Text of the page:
I am also involved in a lot of communities outside of NC State that focus on diversity, equity, and inclusion, including the work that I do with the National Center for Faculty Development and Diversity. As President-Elect for the Association of the Study of Higher Education (ASHE), I get to lead an entire national and international community of scholars and that’s been an exciting experience so far. 

What do you hope to teach future educators and scholar-leaders about equity and inclusion in education? How do you incorporate that into your instruction and curriculum? I really want future educators to know and understand that context matters, and I want them to find and use their voices for good. In our field, we prepare scholar-leaders to work in postsecondary educational settings, which represent some of the most diverse environments in the country. However, diversity is not equivalent to equity. In order to work effectively with and on behalf of ALL students, we have to create spaces that are equitable and just for everyone. To do that we have to disrupt the norm that has historically privileged people who hold dominant social identities and oppressed people who fall outside of this mythical norm. So in the courses that I teach we talk about issues of privilege, power and oppression. I introduce critical perspectives and include readings from diverse perspectives. I try to create assignments that have real-world applications.   

For other educators and teacher-leaders interested in learning more about social justice and anti-racist education, what are two resources you would recommend? Wow, just two! There are so many! If people are interested in learning about what it means to be and do anti-racist work, I would recommend Ibram Kendi’s book How to Be an Antiracist — the second book I would recommend that has a social justice in education slant is We Want to do More than Survive: Abolitionist Teaching and the Pursuit of Educational Freedom by Betina Love. 

Is there anything else you’d like to share with the College of Education community? Given that it’s Black History Month, I should add that I’m the first African American to achieve the rank of full professor in the higher education program and in the Department of Educational Leadership, Policy, and Human Development at NC State University.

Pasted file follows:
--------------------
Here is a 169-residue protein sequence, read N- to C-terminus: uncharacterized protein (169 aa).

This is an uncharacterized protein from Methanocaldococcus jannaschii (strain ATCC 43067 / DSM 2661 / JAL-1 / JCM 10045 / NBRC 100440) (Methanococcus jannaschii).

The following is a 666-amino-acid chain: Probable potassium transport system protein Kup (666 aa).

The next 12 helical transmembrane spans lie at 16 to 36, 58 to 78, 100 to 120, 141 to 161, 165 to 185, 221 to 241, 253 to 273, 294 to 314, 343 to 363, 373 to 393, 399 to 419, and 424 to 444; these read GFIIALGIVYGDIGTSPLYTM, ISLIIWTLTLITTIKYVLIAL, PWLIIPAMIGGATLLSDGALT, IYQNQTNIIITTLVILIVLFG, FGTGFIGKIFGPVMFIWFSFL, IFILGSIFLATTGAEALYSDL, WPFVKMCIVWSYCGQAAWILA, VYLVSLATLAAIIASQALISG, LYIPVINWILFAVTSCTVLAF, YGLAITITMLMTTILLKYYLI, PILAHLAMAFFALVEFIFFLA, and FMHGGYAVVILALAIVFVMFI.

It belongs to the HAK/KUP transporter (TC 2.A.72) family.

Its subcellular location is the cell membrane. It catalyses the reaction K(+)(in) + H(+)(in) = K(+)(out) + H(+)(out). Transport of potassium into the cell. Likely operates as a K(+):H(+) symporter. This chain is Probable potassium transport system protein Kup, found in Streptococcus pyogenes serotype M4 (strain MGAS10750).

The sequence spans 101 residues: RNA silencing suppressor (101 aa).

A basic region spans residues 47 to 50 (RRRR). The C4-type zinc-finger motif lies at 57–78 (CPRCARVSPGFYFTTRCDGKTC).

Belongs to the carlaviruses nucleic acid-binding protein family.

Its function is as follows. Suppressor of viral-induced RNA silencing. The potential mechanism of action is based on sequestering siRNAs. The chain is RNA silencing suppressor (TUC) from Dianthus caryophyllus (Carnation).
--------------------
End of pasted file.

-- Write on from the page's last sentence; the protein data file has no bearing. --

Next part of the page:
For students, educators and leaders who are interested in learning more about advancing equity, diversity, and inclusion and anti-racist education, here are some recommended resources around racism and Black history. 

To help train, prepare and support Black, Indigenous and people of color who are teaching assistants or faculty who face racism in their classrooms:

For combating racial terror:

On slavery and prison history:


STEM, Literacy, and Black History Month
Feb. 5-28, 2021
Learn more about the STEM contributions of African Americans through this online, self-paced module. Access the online resources anytime between Feb. 5 and Feb. 28. Complete a series of tasks, activities and challenges exploring STEM contributions of African Americans and literature that serves as windows and mirrors into past history and history-in-the-making. Activities will include coding, virtual reality and reading digital books. Register in Sage and then submit a Google Form to complete the PGU, if you want to receive PGU credit. For more information or to access the activities, visit the METRC website.  

The 2021 Black History Month Virtual Festival 
Feb.1-28, 2021
The Association for the Study of African American Life and History (ASALH) invites you to attend the 2021 Virtual Black History Month Celebration. They will be hosting several events throughout the month that are free and open to the public through ASALH TV, the association’s premier YouTube channel. On Feb. 20 at 1 p.m., there will be a marquee event titled “Finding Our Roots in African American History: A Conversation with Henry Louis Gates and Evelyn Brooks Higginbotham,” which is a ticketed event. For more information or to register for the marquee event, visit the association’s website at https://asalh.org/FESTIVAL/.